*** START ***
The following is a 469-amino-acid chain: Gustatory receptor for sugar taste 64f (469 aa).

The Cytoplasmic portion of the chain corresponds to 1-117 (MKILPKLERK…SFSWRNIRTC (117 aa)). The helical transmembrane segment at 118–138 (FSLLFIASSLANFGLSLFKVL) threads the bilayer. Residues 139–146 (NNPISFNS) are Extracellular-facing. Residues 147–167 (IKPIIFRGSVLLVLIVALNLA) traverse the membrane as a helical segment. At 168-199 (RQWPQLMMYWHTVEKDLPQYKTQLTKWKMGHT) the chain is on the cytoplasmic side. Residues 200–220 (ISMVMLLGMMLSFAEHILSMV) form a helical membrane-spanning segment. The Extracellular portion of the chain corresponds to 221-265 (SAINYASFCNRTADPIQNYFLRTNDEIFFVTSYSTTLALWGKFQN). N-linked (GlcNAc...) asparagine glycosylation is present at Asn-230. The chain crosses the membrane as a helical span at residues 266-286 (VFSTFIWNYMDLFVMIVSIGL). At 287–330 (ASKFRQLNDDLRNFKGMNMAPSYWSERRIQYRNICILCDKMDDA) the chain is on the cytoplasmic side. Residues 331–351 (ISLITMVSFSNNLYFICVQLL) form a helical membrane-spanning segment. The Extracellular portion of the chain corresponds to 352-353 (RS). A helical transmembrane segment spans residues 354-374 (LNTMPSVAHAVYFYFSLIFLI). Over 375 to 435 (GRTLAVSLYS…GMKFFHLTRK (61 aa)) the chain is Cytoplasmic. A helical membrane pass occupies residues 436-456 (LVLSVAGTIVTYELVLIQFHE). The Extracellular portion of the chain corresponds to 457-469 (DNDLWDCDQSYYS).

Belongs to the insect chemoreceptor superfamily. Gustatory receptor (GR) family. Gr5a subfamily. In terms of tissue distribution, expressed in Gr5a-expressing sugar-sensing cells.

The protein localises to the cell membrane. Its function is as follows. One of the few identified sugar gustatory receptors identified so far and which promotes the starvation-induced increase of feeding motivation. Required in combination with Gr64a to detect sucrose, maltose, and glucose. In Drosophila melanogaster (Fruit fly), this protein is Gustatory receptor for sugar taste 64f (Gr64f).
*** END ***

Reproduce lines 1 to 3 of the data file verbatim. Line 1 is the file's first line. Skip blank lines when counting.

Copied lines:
The following is a 469-amino-acid chain: Gustatory receptor for sugar taste 64f (469 aa).

The Cytoplasmic portion of the chain corresponds to 1-117 (MKILPKLERK…SFSWRNIRTC (117 aa)). The helical transmembrane segment at 118–138 (FSLLFIASSLANFGLSLFKVL) threads the bilayer. Residues 139–146 (NNPISFNS) are Extracellular-facing. Residues 147–167 (IKPIIFRGSVLLVLIVALNLA) traverse the membrane as a helical segment. At 168-199 (RQWPQLMMYWHTVEKDLPQYKTQLTKWKMGHT) the chain is on the cytoplasmic side. Residues 200–220 (ISMVMLLGMMLSFAEHILSMV) form a helical membrane-spanning segment. The Extracellular portion of the chain corresponds to 221-265 (SAINYASFCNRTADPIQNYFLRTNDEIFFVTSYSTTLALWGKFQN). N-linked (GlcNAc...) asparagine glycosylation is present at Asn-230. The chain crosses the membrane as a helical span at residues 266-286 (VFSTFIWNYMDLFVMIVSIGL). At 287–330 (ASKFRQLNDDLRNFKGMNMAPSYWSERRIQYRNICILCDKMDDA) the chain is on the cytoplasmic side. Residues 331–351 (ISLITMVSFSNNLYFICVQLL) form a helical membrane-spanning segment. The Extracellular portion of the chain corresponds to 352-353 (RS). A helical transmembrane segment spans residues 354-374 (LNTMPSVAHAVYFYFSLIFLI). Over 375 to 435 (GRTLAVSLYS…GMKFFHLTRK (61 aa)) the chain is Cytoplasmic. A helical membrane pass occupies residues 436-456 (LVLSVAGTIVTYELVLIQFHE). The Extracellular portion of the chain corresponds to 457-469 (DNDLWDCDQSYYS).

Belongs to the insect chemoreceptor superfamily. Gustatory receptor (GR) family. Gr5a subfamily. In terms of tissue distribution, expressed in Gr5a-expressing sugar-sensing cells.